Sustainable economic systems are those focused on sustainable development rather than economic growth. In a preceding post we reviewed four types of economic systems and their implications for the environment.
In this post, we take a look at the environmental implications of three colored economies: brown, blue and green. It should be stated at the outset that most modern economies are a mixture of all three.
A brown economy is one in which economic growth is largely dependent on environmentally destructive forms of activity, especially fossil fuels like coal, oil and gas.
One of the byproducts of this form of economy are massive levels of climate change causing greenhouse gas (GHG) which includes carbon dioxide and methane.
Air and water pollution are defining features of this type of economy and it also includes a range of harmful impacts on biodiversity. In this system economic development overtaxes finite resources.
The blue economy, also called the marine economy is one that supports clean and healthy oceans, as well as coastal, and other aquatic ecosystems. This form of economy acknowledges that water is crucial to our financial, biological, cultural, and spiritual well-being. Although some have coined the term to apply to a comprehensive sustainability regime, in the context of this review, the blue economy primarily focuses on managing oceans, waterways and water resources.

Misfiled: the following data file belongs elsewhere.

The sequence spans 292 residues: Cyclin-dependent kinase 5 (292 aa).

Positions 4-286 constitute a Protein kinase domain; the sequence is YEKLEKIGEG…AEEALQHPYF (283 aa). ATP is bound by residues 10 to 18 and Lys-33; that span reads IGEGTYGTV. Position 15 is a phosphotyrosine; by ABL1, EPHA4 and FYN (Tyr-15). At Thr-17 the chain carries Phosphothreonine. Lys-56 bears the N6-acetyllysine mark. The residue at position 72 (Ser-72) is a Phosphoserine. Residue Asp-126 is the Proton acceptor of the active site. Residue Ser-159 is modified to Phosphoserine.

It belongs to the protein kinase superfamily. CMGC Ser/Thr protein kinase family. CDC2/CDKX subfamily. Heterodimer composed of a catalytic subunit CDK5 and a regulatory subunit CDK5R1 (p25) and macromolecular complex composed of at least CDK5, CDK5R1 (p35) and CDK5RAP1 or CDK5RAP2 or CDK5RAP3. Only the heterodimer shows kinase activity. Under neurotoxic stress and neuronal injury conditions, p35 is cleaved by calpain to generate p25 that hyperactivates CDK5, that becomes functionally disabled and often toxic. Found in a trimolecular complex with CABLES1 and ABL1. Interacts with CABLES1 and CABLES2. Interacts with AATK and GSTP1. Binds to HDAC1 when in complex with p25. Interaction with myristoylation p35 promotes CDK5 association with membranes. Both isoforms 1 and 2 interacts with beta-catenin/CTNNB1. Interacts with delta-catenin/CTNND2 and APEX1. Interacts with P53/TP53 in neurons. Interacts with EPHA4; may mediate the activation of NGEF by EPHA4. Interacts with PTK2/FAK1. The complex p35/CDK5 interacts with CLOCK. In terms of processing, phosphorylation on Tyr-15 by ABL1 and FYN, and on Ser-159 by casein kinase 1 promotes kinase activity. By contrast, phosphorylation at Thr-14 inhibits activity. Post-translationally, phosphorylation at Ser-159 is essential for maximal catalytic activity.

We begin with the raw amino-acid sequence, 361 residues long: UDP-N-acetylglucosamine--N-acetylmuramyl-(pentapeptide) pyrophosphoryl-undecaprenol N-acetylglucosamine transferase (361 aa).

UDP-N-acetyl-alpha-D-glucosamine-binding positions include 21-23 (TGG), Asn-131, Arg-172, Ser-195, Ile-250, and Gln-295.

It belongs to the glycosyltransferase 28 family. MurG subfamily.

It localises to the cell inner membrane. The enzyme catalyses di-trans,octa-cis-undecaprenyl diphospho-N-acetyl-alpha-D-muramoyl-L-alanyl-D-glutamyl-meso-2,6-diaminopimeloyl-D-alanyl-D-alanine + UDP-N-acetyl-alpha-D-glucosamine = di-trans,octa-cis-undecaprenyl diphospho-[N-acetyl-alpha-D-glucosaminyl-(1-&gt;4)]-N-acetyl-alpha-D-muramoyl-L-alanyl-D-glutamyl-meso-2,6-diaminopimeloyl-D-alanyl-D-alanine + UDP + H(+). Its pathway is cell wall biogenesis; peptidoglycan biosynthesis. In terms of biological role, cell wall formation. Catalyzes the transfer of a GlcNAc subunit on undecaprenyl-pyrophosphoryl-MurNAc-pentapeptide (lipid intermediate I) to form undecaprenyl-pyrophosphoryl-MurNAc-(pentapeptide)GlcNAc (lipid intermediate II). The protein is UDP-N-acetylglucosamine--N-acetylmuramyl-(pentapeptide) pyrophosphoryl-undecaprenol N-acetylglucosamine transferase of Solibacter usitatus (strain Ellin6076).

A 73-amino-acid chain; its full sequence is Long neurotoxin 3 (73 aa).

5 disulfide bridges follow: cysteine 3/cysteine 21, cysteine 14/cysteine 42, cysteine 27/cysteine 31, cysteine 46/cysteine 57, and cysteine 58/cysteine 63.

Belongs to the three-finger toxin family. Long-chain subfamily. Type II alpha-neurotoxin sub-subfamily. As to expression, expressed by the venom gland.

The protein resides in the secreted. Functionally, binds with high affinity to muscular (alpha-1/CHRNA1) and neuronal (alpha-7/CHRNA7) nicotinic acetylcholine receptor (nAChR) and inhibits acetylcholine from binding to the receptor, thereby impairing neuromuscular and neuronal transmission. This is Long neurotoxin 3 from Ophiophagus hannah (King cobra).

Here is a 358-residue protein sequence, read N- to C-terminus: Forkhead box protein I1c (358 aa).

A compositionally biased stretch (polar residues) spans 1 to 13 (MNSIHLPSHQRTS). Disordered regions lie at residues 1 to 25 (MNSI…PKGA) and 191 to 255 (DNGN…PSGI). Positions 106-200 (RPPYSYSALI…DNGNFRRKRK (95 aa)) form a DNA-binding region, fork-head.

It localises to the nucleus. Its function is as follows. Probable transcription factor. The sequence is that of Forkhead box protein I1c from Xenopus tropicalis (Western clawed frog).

The seas cover 71 percent of the Earth’s surface and they are a rich repository of marine life, sea-based food, sea-embedded minerals, and coral reefs. Oceans are under threat from pollution, warming and acidification.
In a blue economy we are tasked to create more livelihood for an increasing number of people with better management of finite water resources. This type of economy implies water stewardship which entails less pollution and less waste as well as greater efficiency.
Specific economic activities associated with this type of economy include, sustainable commercial and recreational fisheries, tourism, recreation, that minimizes marine pollution and uses of ocean and coastal space that do not result in direct use or consumption of resources. Coastal restoration, protection, adaptation and offshore renewable energy development are also important parts of this type of economy.
The UN succinctly defines the green economy as one that, “carries the promise of a new economic growth paradigm that is friendly to the earth’s ecosystems and can also contribute to poverty alleviation.” As indicated in a United Nations Environmental Program (UNEP) report on the green economy (page 16) diverse strategies for economic growth and environmental stewardship can complement one another.
UNEP defines a green economy as, “one that results in improved human well-being and social equity, while significantly reducing environmental risks and ecological scarcities.” This definition is in line with the three pillars of sustainable development (economic, social and environmental).
The green economy is premised on economic production which minimizes emissions, reduces resource consumption and lowers environmental costs. Part of this approach involves recycling natural resources in a model of economic development that can merge the economic with environmental and social benefits.
In its simplest essence the green economy is one that results in improved human well-being and social equity, while significantly reducing environmental risks and ecological scarcities.
© 2013, Richard Matthews. All rights reserved.